“Saving is the key to wealth,” I wrote last week while trumpeting the extraordinary power of compound interest. “If you do not spend less than you earn, and if you do not save the difference, you cannot build the wealth you desire.” The younger you are when you begin saving, the more time compounding has to work in your favor, and the wealthier you can become. “The next best thing to starting early,” I wrote, “is starting now.”

Other options
A few readers noted that while the mathematics of compounding make sense, it’s not motivational for those too old to take advantage of its full force. “This is pretty depressing for those of us who spent our 20s with practically no income thanks to universities,” wrote one commenter. Her sentiments were echoed by several others.

It’s important to note that saving is not the only smart thing you can do with your money. Your education is an investment, too. Yes, you should begin to save as soon as possible, but there are other good options, too.

My friend Joel is in medical school. I haven’t talked to him about his personal finances, but I doubt he has much saved right now. He lives a frugal lifestyle, but that’s out of necessity. He doesn’t have an income that allows him to splurge or to save. But Joel is obtaining an education that will pay dividends in the future. He’ll leave school with huge debt, but he’ll also have tremendous earning power. And he loves his work.

There are times when it makes sense not to save. Save when you can, but don’t sacrifice your happiness or your future to fully fund your Roth IRA.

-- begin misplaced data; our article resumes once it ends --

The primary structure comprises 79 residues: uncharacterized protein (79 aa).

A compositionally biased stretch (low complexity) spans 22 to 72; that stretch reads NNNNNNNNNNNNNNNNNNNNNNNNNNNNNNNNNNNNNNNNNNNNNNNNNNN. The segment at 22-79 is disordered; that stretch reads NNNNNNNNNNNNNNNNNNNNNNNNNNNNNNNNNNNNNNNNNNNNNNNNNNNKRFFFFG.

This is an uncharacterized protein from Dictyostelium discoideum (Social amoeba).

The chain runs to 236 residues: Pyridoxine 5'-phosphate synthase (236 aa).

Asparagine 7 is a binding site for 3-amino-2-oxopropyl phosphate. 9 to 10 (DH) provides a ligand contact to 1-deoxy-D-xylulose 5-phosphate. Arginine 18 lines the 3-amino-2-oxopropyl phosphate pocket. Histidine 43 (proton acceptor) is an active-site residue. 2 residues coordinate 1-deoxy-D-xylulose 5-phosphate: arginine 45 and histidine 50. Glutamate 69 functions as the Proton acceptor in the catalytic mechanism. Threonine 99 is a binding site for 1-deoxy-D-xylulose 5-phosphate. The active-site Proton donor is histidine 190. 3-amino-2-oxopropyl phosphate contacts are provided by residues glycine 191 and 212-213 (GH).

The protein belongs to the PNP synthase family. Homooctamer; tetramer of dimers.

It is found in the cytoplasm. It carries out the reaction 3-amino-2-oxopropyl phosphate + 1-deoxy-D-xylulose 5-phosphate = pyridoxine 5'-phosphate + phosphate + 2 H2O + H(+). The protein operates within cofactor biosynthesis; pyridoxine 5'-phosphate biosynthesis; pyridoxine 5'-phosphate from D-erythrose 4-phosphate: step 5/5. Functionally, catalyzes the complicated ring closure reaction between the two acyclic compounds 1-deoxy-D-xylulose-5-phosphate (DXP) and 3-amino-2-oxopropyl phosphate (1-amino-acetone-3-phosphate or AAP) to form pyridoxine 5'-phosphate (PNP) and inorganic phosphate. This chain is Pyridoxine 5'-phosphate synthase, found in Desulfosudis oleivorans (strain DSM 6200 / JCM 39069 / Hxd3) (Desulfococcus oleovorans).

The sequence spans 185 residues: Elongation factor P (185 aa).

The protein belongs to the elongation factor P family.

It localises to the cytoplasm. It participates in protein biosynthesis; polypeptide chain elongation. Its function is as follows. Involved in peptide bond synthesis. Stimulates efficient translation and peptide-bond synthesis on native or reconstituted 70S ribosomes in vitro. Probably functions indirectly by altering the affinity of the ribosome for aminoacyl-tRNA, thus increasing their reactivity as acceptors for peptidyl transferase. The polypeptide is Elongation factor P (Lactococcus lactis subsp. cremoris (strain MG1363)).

Past, present, future
What if you didn’t start saving when you were young? What if you could have saved, but opted not to? What if, like me, you find yourself approaching 40 with the bare minimum of retirement savings. What should you do?

First, don’t beat yourself up over the past. There’s no sense fretting over choices you made when you didn’t know better. Do I wish that I’d saved for retirement instead of buying comic books and computer games? Absolutely. But what’s done is done.

Instead, structure your present so that it matches your priorities. If you’ve decided that saving is important, that you want to put your money to work in the stock market, then make moves in that direction. Open a Roth IRA. Set aside $50 or $100 or $200 a month.

If you look at your current situation and still don’t think you can save for retirement, that’s fine. Sometimes other things take priority. When you’re choosing between funding a Roth IRA and attending university, both are excellent options. (I would prefer the education.) But when you’re choosing between a Roth IRA and a new car, I believe saving for retirement is almost always the right choice. Be conscious of the trade-offs you’re making. You can’t have everything.

Finally, set goals for the future. The road to wealth is paved with goals — they are the fundamental building blocks of success. When you know what it is you’re trying to achieve, you can steer your life (and your finances) in that direction.

For example, I want to write from home. I’ve spent the past year arranging my life to make this possible. My future financial plans also reflect this. (That’s one reason we’re accelerating our mortgage payments; if I wasn’t self-employed and working from home, this might not be a priority.)

Happiness is more than money
If you didn’t start saving when you were young, don’t panic. Examine your priorities. Set goals. Structure your finances to reflect what it is you hope to get out of life. Saving is important — and you should begin as soon as possible — but it’s not the only component of personal finance.

Last year, Scott Adams (of Dilbert fame) wrote about his Happiness Formula:

Happiness = Health + Money + Social Life + Meaning

Whenever I feel bad about my financial situation, I remind myself that money isn’t everything. It’s only one part of the Big Picture. I’m actively working to improve my relationship with money, and that’s what matters.

There is no one right answer. Do what works for you.